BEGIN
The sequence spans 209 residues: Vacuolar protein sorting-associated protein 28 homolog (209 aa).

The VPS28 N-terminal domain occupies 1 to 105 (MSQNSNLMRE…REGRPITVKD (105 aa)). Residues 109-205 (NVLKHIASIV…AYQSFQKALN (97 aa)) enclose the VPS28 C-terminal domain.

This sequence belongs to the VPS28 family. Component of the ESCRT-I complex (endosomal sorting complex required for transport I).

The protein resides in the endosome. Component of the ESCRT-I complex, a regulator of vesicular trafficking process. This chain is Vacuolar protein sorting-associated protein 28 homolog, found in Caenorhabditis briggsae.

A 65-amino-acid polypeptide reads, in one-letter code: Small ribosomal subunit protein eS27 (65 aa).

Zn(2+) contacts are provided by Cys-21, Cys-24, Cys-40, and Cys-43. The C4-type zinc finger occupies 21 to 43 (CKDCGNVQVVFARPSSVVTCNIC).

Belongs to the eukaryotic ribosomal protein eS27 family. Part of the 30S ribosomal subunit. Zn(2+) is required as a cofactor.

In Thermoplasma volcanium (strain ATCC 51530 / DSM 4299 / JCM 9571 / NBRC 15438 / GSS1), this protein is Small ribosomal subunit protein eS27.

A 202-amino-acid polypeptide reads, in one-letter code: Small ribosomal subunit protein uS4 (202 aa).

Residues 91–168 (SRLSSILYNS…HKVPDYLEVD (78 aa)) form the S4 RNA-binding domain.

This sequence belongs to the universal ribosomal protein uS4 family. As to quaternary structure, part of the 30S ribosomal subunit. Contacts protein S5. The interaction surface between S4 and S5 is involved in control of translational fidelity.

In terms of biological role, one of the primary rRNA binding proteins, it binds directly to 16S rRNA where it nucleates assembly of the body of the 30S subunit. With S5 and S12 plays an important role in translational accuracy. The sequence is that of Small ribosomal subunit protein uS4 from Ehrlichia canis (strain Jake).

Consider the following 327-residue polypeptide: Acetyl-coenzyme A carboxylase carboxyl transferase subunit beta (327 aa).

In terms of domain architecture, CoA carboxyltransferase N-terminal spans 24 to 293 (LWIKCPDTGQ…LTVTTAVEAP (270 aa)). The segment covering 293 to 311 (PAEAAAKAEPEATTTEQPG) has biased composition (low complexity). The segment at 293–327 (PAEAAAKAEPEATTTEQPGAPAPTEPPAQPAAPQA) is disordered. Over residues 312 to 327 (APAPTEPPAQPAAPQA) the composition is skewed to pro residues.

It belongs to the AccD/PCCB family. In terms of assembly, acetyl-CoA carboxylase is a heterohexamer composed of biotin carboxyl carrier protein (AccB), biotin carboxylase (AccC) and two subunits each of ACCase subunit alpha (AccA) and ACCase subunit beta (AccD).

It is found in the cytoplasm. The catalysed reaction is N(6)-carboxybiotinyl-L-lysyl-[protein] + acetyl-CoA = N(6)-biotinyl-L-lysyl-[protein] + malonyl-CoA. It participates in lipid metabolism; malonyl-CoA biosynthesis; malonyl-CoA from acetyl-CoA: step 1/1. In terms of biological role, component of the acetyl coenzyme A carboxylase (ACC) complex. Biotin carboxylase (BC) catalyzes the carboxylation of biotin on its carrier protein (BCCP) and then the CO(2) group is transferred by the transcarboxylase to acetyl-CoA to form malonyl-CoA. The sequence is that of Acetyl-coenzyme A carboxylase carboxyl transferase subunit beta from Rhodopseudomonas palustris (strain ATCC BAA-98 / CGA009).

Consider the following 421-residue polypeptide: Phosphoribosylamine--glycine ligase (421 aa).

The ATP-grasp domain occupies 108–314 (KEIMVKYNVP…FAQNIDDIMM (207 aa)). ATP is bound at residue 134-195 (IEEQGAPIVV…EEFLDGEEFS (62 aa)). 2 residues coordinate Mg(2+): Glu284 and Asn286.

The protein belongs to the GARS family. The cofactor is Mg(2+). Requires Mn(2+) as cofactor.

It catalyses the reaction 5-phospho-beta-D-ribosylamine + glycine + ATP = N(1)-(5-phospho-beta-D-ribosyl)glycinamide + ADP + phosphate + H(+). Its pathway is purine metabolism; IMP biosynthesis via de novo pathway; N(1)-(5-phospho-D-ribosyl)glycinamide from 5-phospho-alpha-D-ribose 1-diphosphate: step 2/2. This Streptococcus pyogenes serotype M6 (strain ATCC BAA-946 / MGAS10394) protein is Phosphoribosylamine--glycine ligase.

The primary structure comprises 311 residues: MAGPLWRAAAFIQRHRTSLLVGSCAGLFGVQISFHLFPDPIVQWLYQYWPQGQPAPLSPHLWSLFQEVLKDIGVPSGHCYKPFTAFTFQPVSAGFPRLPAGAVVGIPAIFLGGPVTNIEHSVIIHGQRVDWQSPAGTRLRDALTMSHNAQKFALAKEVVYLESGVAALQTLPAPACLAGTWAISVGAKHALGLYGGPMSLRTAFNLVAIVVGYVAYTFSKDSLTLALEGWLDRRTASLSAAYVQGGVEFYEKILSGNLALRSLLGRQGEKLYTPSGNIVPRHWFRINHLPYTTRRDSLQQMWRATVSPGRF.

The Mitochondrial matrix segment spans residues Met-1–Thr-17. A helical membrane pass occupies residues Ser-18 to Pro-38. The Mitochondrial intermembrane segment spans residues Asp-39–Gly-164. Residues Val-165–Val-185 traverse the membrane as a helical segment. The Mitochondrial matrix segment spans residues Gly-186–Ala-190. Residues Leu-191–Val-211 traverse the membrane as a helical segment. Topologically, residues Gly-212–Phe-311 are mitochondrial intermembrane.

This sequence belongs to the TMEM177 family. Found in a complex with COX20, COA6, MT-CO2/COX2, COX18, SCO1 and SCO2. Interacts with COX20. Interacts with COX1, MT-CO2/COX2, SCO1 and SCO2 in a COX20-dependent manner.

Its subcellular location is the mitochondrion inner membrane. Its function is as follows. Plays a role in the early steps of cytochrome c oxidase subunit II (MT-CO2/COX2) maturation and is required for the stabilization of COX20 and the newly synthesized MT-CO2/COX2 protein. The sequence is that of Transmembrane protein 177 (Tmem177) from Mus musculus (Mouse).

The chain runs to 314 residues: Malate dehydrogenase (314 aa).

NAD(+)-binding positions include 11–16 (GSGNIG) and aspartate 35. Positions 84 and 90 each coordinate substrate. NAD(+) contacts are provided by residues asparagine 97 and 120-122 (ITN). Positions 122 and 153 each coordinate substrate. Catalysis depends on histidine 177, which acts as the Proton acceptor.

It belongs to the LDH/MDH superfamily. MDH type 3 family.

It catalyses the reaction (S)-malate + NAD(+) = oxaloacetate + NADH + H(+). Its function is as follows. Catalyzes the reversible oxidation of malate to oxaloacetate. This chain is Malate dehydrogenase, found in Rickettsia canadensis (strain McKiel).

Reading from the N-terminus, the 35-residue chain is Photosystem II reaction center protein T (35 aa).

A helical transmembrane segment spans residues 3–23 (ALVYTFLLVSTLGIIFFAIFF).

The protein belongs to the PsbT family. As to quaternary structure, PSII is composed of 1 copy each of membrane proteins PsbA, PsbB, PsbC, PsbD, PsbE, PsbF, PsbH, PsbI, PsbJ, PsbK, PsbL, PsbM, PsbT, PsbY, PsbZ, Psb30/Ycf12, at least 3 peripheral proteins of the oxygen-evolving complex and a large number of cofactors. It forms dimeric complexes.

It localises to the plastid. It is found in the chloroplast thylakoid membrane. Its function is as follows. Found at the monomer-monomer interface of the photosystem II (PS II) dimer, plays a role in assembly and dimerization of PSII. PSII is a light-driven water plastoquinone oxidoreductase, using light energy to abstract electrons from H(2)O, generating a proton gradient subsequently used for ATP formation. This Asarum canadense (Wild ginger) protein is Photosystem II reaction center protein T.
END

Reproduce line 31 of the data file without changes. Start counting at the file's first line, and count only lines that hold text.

The protein belongs to the PsbT family. As to quaternary structure, PSII is composed of 1 copy each of membrane proteins PsbA, PsbB, PsbC, PsbD, PsbE, PsbF, PsbH, PsbI, PsbJ, PsbK, PsbL, PsbM, PsbT, PsbY, PsbZ, Psb30/Ycf12, at least 3 peripheral proteins of the oxygen-evolving complex and a large number of cofactors. It forms dimeric complexes.